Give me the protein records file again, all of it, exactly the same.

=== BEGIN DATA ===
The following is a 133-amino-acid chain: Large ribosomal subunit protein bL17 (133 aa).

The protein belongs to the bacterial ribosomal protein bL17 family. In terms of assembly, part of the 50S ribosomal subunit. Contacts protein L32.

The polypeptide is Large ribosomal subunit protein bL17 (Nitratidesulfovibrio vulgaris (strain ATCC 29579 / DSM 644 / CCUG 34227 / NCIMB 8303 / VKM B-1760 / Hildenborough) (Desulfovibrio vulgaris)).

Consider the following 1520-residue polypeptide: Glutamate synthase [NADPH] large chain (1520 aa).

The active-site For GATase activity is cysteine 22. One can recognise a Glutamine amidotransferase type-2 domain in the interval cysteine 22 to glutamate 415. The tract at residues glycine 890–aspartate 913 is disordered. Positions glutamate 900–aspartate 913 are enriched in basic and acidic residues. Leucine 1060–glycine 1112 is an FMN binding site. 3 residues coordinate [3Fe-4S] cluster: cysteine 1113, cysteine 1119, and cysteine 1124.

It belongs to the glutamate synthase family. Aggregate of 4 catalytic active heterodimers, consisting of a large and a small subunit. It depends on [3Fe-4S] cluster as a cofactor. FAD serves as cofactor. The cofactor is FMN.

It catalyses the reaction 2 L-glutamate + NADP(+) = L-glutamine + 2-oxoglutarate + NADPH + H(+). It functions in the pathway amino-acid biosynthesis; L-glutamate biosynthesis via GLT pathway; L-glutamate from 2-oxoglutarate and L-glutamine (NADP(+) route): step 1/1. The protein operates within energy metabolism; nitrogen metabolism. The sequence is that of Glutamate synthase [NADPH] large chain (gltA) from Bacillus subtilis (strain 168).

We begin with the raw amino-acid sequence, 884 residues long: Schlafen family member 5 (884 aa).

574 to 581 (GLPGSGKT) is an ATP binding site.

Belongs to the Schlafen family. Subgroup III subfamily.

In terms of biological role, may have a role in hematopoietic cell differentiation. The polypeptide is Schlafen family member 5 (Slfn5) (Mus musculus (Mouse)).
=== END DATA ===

The following is a 133-amino-acid chain: Large ribosomal subunit protein bL17 (133 aa).

The protein belongs to the bacterial ribosomal protein bL17 family. In terms of assembly, part of the 50S ribosomal subunit. Contacts protein L32.

The polypeptide is Large ribosomal subunit protein bL17 (Nitratidesulfovibrio vulgaris (strain ATCC 29579 / DSM 644 / CCUG 34227 / NCIMB 8303 / VKM B-1760 / Hildenborough) (Desulfovibrio vulgaris)).

Consider the following 1520-residue polypeptide: Glutamate synthase [NADPH] large chain (1520 aa).

The active-site For GATase activity is cysteine 22. One can recognise a Glutamine amidotransferase type-2 domain in the interval cysteine 22 to glutamate 415. The tract at residues glycine 890–aspartate 913 is disordered. Positions glutamate 900–aspartate 913 are enriched in basic and acidic residues. Leucine 1060–glycine 1112 is an FMN binding site. 3 residues coordinate [3Fe-4S] cluster: cysteine 1113, cysteine 1119, and cysteine 1124.

It belongs to the glutamate synthase family. Aggregate of 4 catalytic active heterodimers, consisting of a large and a small subunit. It depends on [3Fe-4S] cluster as a cofactor. FAD serves as cofactor. The cofactor is FMN.

It catalyses the reaction 2 L-glutamate + NADP(+) = L-glutamine + 2-oxoglutarate + NADPH + H(+). It functions in the pathway amino-acid biosynthesis; L-glutamate biosynthesis via GLT pathway; L-glutamate from 2-oxoglutarate and L-glutamine (NADP(+) route): step 1/1. The protein operates within energy metabolism; nitrogen metabolism. The sequence is that of Glutamate synthase [NADPH] large chain (gltA) from Bacillus subtilis (strain 168).

We begin with the raw amino-acid sequence, 884 residues long: Schlafen family member 5 (884 aa).

574 to 581 (GLPGSGKT) is an ATP binding site.

Belongs to the Schlafen family. Subgroup III subfamily.

In terms of biological role, may have a role in hematopoietic cell differentiation. The polypeptide is Schlafen family member 5 (Slfn5) (Mus musculus (Mouse)).